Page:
Writing about the passing of a loved one is never easy in any way or form. It takes a lot from you to even think about losing people you value so much; how much more if you are writing about them in short paragraphs or even short sentences. Although it is very challenging, sometimes we really need to push through the pain.
An obituary or death notice serves as a public acknowledgment of the death of a loved one, an expression of the pain of their loss and the joy they brought while they were still alive. Writing an obituary requires a lot of thought and careful thinking. Aside from reporting the death of a person, obituaries are short articles within a newspaper or an online newspaper that typically includes an account of the person’s life and information about the upcoming funeral – a mini-biography of sorts. You may also see periodic sentences.
However, national newspapers only publish obituaries of significant people or public figures. And, the demand to write for obituaries in local newspapers has decreased since recently it only publishes weekly instead of daily. Because of this, online obituaries have become more popular among the new generation. You may also see How to Write an Obituary & Steps & Examples
Many deny the fact that writing for an obituary is a work of art. As morbid as it sounds as it particularly focuses on death, an obituary is vital and an honorable way of reporting. According to Carlene Hempel, a professor in the School of Journalism in Northeastern University, that the key elements required for writing a beautifully written obituary “is capturing the person in death as he was in life, to really seek out the components of his personality that will come out in the writing.” You may also see obituary writing examples.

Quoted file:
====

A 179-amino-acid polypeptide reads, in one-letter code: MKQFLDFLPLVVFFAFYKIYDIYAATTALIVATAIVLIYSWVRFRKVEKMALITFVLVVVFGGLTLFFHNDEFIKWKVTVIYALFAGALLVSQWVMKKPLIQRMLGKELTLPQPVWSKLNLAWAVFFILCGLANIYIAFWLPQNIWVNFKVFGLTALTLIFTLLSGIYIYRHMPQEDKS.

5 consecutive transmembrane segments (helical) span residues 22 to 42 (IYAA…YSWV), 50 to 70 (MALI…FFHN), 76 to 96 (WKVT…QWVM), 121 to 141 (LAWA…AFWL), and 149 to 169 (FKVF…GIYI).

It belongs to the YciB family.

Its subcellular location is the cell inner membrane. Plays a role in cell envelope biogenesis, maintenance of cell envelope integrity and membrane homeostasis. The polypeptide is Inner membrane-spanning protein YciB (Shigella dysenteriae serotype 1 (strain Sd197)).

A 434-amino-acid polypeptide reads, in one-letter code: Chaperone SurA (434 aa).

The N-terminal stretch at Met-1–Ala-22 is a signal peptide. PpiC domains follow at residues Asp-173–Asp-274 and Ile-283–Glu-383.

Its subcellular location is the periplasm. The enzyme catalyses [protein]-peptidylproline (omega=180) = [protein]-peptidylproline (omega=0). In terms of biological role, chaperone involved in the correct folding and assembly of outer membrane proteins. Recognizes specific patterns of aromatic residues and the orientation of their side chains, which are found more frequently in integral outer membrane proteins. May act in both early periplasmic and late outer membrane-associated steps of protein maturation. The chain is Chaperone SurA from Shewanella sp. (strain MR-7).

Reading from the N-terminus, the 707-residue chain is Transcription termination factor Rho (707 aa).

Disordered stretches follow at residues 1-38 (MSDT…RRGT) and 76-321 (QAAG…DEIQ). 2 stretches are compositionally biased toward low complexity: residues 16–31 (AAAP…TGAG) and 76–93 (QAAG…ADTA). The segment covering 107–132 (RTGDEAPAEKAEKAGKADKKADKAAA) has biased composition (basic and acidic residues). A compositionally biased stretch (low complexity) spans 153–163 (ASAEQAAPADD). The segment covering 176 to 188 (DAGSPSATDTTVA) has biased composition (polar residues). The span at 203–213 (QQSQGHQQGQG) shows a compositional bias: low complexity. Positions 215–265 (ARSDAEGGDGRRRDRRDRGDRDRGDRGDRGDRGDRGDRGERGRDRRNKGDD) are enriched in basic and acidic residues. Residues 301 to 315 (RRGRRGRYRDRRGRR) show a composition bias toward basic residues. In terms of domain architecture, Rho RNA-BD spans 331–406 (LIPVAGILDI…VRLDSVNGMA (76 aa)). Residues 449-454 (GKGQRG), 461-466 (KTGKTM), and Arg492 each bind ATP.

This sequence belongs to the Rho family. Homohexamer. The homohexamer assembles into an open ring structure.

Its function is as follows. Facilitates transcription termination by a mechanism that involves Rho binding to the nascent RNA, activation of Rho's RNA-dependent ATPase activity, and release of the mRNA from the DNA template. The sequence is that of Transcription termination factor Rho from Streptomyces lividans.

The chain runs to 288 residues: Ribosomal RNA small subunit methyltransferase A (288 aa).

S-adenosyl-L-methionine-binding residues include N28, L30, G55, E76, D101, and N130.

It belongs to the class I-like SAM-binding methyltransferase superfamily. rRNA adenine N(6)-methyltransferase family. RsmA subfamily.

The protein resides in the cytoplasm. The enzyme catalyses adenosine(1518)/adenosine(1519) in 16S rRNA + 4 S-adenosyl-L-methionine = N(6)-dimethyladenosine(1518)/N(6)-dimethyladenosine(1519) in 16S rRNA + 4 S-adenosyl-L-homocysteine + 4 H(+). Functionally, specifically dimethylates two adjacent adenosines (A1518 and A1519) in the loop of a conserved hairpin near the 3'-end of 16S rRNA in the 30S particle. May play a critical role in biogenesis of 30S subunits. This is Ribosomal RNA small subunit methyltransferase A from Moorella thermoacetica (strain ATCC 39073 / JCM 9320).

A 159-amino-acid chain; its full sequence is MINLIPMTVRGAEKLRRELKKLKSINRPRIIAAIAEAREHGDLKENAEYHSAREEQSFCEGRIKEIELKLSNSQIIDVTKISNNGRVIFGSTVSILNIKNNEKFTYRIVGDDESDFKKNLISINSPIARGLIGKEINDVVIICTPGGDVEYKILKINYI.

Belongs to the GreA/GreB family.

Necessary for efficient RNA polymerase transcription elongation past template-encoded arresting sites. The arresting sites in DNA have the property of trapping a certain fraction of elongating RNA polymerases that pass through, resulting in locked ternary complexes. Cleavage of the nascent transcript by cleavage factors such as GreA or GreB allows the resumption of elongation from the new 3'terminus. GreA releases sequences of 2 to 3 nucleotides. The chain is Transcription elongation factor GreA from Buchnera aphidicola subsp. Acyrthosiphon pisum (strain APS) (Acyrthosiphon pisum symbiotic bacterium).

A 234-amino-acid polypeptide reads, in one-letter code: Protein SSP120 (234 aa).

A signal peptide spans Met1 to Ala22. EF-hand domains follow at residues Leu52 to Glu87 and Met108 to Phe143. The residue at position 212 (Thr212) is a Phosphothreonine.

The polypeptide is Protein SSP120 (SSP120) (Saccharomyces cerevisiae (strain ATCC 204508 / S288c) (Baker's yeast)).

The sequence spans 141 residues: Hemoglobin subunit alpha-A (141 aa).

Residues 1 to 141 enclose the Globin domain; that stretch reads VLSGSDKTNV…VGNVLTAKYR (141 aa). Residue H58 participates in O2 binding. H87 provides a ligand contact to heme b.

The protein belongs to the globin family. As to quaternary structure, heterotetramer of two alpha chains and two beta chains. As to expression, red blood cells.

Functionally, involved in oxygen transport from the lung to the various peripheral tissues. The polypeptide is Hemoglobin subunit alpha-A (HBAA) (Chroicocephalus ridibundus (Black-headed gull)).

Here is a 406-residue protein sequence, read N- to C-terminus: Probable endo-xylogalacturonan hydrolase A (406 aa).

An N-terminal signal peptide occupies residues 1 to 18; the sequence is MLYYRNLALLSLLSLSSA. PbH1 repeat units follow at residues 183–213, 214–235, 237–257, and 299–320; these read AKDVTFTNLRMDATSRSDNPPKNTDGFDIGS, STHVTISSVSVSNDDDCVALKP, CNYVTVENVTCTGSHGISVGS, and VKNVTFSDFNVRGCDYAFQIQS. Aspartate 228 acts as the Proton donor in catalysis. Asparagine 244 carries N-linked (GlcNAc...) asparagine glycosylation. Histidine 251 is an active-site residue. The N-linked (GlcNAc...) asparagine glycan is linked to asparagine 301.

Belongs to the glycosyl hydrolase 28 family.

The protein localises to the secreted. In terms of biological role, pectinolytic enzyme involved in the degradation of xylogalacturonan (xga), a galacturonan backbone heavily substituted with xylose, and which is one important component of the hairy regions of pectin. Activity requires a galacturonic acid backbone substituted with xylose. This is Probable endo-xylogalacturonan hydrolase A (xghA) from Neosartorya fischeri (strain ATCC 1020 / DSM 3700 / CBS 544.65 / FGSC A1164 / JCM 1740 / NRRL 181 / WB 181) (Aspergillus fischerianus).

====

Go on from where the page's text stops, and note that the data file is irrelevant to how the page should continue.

An obituary might be the only time that the person’s name appears in a newspaper. And through this, a lifelong record of the person’s life – who their parents were, who their children are, where they’ve been and what they’ve done, is written. It is a tangible representation of the last memory of the person. You may also see Short Eulogy Examples